You may have seen it cruising down the street – all smooth curves and space-age doors. While it might look like a vision of the future – or maybe something imported from Japan – the electric Angkor EV 2013 is made right here in Cambodia.
Designed by local innovator Nhean Phalloek, the car is Cambodia’s first electric vehicle.
“Almost all the parts of Angkor Car are originally produced and made by myself, including the body, appearance, finger-scanning system to open the door, and drive care, etc,” he said. “Even the steal melting and fusing were done by me.”
It was a labour of love, the young automaker added. “I want to promote Cambodian products and achievements.”
But Phalloek is hardly alone. He’s one of a growing number of young Cambodian innovators with enough vision and grit to make their dreams a reality.
Hor Sophanna, 23, is the founder of Arrowdot technology team, specialising in electronic automation and telecommunication engineering. He and his team have designed and produced several robots, including World-E, which is controlled via tablet or smartphone, and Magic House, in which a house’s lights are controlled by robot.
For the engineer, necessity really is the mother of invention. “Most of the equipment we’ve used to produce robots is bought in Cambodia, some online and some more we took from old household electronics.”
Sophanna added, “The robots were originally produced and created by our group. Each of us gains nothing for the work. In fact, we put our own money, energy and time into these robots.”
The young innovators are a new generation. Game producer Ear Uy noted, “Years before, there was no game originally produced by Cambodian people.”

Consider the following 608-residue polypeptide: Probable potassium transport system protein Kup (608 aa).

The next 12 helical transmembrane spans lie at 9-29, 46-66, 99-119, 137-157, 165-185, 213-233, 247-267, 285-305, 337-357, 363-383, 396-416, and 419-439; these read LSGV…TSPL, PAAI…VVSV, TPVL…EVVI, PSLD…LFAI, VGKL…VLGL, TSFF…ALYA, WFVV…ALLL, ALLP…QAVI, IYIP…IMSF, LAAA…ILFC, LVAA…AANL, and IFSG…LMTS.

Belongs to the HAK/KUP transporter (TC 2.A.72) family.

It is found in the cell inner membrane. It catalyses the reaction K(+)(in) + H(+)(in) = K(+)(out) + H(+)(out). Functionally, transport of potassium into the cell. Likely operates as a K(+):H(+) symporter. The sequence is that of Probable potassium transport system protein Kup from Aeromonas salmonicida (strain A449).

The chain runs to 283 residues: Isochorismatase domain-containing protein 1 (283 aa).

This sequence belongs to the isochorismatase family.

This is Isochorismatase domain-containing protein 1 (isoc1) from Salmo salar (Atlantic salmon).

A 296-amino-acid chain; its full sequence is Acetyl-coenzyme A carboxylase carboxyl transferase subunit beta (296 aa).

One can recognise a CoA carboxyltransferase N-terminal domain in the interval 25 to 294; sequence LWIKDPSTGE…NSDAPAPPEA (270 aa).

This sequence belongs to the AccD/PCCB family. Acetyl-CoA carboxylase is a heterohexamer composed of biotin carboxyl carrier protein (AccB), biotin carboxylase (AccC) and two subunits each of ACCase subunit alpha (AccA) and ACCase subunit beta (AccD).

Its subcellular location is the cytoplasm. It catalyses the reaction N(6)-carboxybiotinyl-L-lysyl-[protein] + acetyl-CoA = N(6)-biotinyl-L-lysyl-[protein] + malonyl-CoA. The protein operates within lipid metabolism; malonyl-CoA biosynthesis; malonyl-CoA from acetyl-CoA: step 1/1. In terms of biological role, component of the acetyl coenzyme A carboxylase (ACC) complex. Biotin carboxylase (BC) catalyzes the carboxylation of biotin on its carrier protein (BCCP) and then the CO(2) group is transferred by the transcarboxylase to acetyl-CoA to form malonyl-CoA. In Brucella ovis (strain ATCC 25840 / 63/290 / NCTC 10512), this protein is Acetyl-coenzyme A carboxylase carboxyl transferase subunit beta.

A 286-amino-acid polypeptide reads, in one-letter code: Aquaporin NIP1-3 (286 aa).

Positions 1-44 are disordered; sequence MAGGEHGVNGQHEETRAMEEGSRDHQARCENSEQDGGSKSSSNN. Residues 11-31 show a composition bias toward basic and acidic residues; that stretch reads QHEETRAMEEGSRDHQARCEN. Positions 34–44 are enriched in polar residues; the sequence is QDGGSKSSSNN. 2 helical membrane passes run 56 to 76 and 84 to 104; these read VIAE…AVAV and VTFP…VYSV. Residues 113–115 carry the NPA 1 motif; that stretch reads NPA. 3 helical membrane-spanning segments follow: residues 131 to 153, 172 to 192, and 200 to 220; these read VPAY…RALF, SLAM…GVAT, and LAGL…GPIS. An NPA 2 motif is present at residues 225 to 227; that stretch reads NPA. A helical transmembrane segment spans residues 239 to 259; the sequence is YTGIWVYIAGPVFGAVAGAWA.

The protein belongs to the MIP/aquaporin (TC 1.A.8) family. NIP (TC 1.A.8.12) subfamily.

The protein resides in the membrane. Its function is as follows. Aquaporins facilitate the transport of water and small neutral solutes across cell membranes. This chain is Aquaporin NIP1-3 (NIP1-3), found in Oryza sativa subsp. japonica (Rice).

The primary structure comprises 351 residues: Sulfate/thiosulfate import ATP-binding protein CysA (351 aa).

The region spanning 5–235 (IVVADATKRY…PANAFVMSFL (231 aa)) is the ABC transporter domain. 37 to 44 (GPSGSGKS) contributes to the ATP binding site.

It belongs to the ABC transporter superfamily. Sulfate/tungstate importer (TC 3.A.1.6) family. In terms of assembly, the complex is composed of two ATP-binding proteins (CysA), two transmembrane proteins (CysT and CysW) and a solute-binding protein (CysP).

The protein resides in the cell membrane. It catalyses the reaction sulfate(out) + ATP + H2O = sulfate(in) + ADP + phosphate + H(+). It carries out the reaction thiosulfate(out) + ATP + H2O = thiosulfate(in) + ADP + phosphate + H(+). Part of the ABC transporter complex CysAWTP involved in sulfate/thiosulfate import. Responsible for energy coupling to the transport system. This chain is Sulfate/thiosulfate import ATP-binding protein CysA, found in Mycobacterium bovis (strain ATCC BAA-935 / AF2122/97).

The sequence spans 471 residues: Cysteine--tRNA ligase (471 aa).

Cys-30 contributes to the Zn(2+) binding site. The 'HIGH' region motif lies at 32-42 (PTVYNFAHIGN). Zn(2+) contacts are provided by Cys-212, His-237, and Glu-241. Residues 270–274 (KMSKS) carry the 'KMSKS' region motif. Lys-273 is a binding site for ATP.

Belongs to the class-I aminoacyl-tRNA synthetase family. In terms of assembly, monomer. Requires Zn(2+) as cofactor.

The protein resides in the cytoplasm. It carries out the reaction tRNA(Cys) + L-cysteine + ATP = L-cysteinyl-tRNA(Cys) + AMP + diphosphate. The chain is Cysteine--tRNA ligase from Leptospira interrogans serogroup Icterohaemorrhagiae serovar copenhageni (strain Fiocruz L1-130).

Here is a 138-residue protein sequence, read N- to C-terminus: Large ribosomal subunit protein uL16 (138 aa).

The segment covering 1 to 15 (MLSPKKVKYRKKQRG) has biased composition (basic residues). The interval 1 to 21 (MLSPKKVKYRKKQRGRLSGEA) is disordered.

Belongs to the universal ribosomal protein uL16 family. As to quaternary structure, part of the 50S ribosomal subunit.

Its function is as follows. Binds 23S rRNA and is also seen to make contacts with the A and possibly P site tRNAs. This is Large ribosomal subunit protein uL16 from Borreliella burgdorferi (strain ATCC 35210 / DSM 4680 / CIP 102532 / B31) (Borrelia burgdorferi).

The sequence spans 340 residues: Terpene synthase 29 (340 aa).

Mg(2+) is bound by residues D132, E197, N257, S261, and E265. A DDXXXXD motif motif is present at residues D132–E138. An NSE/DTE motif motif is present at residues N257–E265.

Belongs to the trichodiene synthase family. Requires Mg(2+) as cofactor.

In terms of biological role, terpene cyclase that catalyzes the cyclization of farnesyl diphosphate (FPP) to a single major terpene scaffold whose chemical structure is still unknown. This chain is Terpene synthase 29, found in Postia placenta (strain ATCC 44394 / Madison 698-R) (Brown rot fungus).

While some young people go it on their own, others are supported by organisations, universities and local enterprises. Pann Linath, lecturer at the National Polytechnic Institute of Cambodia, said, “Generally, the National Polytechnic Institute of Cambodia prepares a package of money to support any project or study that is precise and has a lot of advantages to society.”
He added, “I believe that some day in the future, we will be able to build at a very high capacity – just like people in other countries. If young people have the talent and drive, they can create something new and valuable to society again and again.”
Seang Chanheng, general director of Heng Development Company, said her firm had invested a generous sum in the Angkor EV 2013, and is planning a production facility in Kandal province.
“Besides loving and supporting products produced and made by Cambodian people, building a factory and running the production is meant to push other Cambodian people, especially youth, to pursue technological advances and create many other new things that are of benefit to themselves and society.”